Fears that the introduction of shorter degrees in Germany would leave graduates unprepared for employment appear to be unfounded, according to a new analysis.
Under the Bologna Process, which was designed to move degrees across continental Europe into line with courses in the UK and the US, traditional four- to six-year programmes were split into bachelor’s and master’s degrees to allow students to graduate and start working at a younger age.
Despite fears that graduates with “only” three years of higher education would struggle in the job market, new German bachelor’s graduates appear to have slotted well into the workforce, earning more than their vocationally trained counterparts.
Martin Neugebauer, co-author of “Does a Bachelor’s Degree Pay Off? Labor Market Outcomes of Academic versus Vocational Education after Bologna” and an assistant professor in higher education research at the Free University of Berlin, said: “What we found is basically that it’s not as bad as everybody thinks.”
Graduates of shorter degrees in Germany earn slightly more than the country’s master craftsmen, who must complete a rigorous and longer vocational training programme, Professor Neugebauer found. Bachelor’s graduates were more likely to be unemployed or to be employed on fixed-term contracts, but this had been a problem for graduates even before the Bologna reforms, he said.
The new system is still criticised in the media, and a handful of universities have reintroduced the lengthy engineering diploma, which Professor Neugebauer described as being “something of a German trademark”.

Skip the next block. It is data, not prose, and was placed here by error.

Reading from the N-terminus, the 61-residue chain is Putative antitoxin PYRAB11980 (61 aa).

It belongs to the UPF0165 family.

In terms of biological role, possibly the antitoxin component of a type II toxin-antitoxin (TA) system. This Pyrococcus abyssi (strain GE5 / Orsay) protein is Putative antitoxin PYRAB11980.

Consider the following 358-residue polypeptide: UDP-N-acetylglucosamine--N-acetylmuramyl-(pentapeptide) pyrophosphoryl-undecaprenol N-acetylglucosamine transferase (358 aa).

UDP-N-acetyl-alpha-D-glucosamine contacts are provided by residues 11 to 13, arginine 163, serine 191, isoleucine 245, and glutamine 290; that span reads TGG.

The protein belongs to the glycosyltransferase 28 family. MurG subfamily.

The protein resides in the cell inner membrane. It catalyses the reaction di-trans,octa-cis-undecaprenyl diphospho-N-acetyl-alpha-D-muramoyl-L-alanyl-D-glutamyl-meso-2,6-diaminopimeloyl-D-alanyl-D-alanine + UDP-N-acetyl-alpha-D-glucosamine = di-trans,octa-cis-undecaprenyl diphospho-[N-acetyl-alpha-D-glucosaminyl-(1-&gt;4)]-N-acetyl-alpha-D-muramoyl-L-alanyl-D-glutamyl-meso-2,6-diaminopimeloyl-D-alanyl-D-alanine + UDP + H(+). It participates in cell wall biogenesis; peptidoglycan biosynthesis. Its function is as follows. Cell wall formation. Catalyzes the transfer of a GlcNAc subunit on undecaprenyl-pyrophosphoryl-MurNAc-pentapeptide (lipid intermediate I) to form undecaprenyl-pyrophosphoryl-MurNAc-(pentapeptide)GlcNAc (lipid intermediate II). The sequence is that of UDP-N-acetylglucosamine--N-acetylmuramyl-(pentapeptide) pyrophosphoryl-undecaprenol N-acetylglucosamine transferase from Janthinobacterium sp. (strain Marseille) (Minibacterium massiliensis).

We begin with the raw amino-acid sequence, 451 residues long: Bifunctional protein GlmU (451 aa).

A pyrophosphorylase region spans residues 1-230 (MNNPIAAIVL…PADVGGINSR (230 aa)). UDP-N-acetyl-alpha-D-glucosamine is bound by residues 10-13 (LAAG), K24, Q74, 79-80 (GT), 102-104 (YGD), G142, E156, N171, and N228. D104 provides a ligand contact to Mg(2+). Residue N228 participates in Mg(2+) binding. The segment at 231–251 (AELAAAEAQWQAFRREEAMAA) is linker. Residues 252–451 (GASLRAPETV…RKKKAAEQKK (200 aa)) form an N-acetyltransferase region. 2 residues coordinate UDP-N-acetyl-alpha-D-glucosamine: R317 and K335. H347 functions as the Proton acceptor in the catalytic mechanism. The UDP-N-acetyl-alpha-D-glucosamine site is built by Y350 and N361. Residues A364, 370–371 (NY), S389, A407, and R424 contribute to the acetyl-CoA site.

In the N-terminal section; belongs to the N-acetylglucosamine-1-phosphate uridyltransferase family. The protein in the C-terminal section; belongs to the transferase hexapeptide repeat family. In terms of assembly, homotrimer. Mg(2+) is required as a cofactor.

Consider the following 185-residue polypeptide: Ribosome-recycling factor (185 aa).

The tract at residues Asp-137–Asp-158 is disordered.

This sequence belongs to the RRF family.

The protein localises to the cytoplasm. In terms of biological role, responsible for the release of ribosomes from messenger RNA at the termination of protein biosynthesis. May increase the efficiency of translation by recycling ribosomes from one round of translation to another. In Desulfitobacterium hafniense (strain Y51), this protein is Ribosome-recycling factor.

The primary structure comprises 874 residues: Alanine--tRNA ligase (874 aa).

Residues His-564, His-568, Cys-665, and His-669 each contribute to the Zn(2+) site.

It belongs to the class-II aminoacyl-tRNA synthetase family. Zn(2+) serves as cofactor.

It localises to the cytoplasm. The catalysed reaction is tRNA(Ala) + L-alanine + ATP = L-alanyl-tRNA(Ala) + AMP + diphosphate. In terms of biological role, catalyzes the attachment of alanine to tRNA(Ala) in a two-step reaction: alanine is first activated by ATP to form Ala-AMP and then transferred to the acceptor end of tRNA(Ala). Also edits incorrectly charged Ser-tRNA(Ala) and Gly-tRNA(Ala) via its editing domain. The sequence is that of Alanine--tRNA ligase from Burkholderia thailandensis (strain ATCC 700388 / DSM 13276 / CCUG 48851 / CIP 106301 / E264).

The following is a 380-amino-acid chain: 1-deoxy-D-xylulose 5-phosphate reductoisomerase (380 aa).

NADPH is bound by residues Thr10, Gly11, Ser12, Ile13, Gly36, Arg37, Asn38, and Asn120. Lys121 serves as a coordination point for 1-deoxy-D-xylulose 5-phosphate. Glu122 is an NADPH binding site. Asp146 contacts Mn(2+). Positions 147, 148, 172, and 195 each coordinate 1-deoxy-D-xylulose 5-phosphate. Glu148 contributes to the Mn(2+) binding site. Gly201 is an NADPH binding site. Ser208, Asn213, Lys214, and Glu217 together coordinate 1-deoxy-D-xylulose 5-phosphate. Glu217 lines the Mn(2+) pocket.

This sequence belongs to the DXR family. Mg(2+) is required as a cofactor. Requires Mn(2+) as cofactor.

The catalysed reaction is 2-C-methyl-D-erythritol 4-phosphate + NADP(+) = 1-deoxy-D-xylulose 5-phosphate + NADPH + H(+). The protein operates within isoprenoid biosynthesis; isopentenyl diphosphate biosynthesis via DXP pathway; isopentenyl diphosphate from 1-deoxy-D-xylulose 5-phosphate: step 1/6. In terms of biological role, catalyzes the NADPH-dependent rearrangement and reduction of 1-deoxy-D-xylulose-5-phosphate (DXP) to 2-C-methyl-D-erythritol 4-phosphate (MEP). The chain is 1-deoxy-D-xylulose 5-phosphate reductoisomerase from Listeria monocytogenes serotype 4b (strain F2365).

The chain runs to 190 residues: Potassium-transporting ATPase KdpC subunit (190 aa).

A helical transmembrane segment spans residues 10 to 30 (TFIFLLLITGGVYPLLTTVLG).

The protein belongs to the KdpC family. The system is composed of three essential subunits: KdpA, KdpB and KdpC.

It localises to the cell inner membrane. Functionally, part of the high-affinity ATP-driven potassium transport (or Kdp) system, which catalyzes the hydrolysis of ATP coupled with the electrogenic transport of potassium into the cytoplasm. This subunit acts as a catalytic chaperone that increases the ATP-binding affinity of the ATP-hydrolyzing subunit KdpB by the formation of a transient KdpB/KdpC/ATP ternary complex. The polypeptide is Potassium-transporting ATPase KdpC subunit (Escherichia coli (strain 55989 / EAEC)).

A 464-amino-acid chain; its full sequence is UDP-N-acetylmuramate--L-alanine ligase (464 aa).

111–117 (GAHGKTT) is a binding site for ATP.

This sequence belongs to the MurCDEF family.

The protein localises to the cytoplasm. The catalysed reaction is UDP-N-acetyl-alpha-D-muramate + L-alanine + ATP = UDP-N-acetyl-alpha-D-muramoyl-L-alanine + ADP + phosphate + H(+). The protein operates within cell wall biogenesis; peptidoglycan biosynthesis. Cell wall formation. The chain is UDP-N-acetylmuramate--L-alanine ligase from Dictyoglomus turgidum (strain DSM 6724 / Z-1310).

Qualification reform is even a minor political issue: the right-wing party Alternative for Germany has declared in its manifesto that the Bologna Process has “failed” because employers are unhappy with the quality of bachelor’s graduates, and it has promised to bring back the traditional diplom and magister qualifications.
However, despite the Bologna Process, most German students continue to study for as long as they ever did: only a third start working when they have completed a bachelor’s degree, and the majority continue on to earn a master’s (which still results in a comfortable earnings premium, the analysis shows).
“So we’re still seeing the educational expansion, it’s just opening up an additional door to let people leave the system with a degree,” Professor Neugebauer said.
The study also found that bachelor’s graduates from Germany’s practically inclined universities of applied sciences did better in the workplace than those from more academic, research-oriented institutions, earning about 5 per cent more and having a lower risk of unemployment or being on a fixed-term contract.
This is the reverse of the situation in the UK, where graduates of former polytechnics earn less than those from research-intensive universities. Germany has less of a university hierarchy than many other countries, with no real equivalent of the US’ Ivy League, the UK’s universities of Oxford and Cambridge or France’s grandes écoles.
Germany’s universities of applied sciences “combine the advantages of both vocational and academic training”, said Professor Neugebauer.
“Their students are trained at an academic level, but they are very much connected to employers; their shares of practical work are much higher – you have to work with a company for an entire semester – [and] the professors usually have working experience outside the academic world,” he explained.